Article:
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To attract the young, automakers have to speak their language

BEIJING – What do carmakers need to do to attract young Chinese consumers, especially the near 400 million people that are born in the 1980s and 1990s – the so-called Generation Y and Z – that are becoming mainstream car buyers?

The ability to speak their language will be key, according to a panel of automotive, public relations and consulting executives at the 3rd China Automotive Opinion Leader Forum and the 2nd China Automotive Journalism Award Ceremony held by Auto Business Review (Qiche Shangye Pinglun) on November 1 in Beijing.

“This is a generation that seeks creativeness, character, resonance and wants to be connected, mentally and physically,” said Liu Xu, director of PR, marketing and sales at Infiniti China, who himself is born in the 1980s. “They look at life as a journey and constantly seek new things and experiences to enrich it. We as a carmaker need to provide them this experience.”

Liu says that the Japanese luxury brand targets consumers that are “young at heart” in China and throughout the rest of the world. In China in particular, it will increasingly drive the brand’s emotional appeal and customize its marketing according to tastes and habits of its target consumers.

“We will launch a new brand slogan early next year that resonates with how young people communicate today,” said Liu.

“In order for these young people to become a fan of your brand, you have to cater to their ideologies because they are very opinionated,” said Jessica Yu, senior vice president of H+K Strategies Beijing, a PR firm that specializes in luxury brands such as Mercedes-Benz. These people grew up in an internet age and new media, where information is readily available, according to Yu. “Mercedes-Benz customers in the ‘90s used to be steel and coal mine bosses, but thanks to the development of IT and financial industries, they are replaced by much younger consumers,” said Yu.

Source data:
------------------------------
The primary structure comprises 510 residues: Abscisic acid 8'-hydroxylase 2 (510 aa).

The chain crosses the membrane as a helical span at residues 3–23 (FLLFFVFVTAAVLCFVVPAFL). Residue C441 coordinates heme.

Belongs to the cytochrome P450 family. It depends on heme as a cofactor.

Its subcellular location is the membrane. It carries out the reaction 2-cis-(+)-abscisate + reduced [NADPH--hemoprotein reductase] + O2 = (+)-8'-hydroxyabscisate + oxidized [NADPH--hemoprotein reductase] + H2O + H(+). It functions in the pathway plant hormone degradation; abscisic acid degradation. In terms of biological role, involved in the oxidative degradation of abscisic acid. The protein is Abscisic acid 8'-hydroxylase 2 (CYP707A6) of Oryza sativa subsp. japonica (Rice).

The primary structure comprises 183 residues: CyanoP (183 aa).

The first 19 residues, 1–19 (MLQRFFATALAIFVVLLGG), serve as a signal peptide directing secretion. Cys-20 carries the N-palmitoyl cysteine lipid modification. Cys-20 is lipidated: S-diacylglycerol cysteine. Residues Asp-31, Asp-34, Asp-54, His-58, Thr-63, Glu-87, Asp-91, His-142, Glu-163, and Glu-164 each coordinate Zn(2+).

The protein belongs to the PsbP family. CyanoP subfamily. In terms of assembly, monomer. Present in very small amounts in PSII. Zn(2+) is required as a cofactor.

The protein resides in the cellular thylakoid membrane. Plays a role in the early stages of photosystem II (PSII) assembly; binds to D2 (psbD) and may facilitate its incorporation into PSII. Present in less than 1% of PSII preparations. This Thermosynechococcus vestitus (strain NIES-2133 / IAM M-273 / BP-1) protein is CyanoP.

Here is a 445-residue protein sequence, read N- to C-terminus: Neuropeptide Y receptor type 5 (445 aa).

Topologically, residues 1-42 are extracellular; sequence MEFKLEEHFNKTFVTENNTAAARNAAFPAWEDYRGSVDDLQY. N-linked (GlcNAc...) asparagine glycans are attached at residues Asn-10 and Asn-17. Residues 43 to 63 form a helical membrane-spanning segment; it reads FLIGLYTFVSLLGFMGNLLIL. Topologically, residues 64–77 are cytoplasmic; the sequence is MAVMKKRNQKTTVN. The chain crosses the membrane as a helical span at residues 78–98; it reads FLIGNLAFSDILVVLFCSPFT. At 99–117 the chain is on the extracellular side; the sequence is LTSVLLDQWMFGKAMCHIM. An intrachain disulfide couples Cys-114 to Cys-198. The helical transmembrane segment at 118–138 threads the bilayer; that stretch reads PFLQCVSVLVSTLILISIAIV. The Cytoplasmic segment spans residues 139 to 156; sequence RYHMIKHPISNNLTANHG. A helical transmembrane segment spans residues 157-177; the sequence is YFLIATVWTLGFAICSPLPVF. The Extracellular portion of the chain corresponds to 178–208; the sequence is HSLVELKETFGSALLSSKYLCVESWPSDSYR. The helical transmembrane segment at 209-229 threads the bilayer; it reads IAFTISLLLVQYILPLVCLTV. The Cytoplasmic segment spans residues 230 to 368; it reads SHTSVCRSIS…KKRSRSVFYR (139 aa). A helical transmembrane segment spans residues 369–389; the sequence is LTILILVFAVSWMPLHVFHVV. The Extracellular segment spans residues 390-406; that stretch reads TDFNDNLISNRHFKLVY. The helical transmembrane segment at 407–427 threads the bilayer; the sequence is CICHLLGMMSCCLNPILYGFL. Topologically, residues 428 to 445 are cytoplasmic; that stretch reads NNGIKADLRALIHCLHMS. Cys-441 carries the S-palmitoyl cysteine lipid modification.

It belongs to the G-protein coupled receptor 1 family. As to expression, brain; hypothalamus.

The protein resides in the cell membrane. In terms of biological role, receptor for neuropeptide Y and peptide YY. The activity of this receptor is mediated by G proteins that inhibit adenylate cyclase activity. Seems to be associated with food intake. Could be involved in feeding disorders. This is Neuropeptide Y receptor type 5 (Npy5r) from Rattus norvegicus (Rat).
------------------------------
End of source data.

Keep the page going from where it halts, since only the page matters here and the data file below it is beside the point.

Lin Lei, co-founder and president of Sinotrust International Information & Consulting Co., Ltd., echoes Yu’s comments, saying that “Not only do these young people like new innovative products, they often have new channels to get these things because they are living in an networked world.” While they like discounts, they can also go all out to get what they want, according to Lin.

Xiao Mingchao, an independent observer, notes that major characteristics of Generation Y and Z include being ego-centric but real, fairness and trendy.

“If your brand and products are not hotly debated publicly, especially among the young circles, they are not going to like you,” said Xiao. “The post-90s generation is very sensitive on the inside,” said Shi Shusi, another well-known and outspoken independent observer in Chinese media circles. “You have to make them really like and love you, no matter how noble and prestigious your brand is.”

One example Xiao gave about speaking the right language is the marketing of Shanghai-GM’s Buick Encore small SUV, which involved entirely language and concepts that catered to the model’s target customer group. “All of your language context, tone, and even punctuation marks have to change if you really want to communicate with your target consumers. They have to be very clear, which is exactly what Buick Encore did in all of its print, online and video marketing,” said Xiao.

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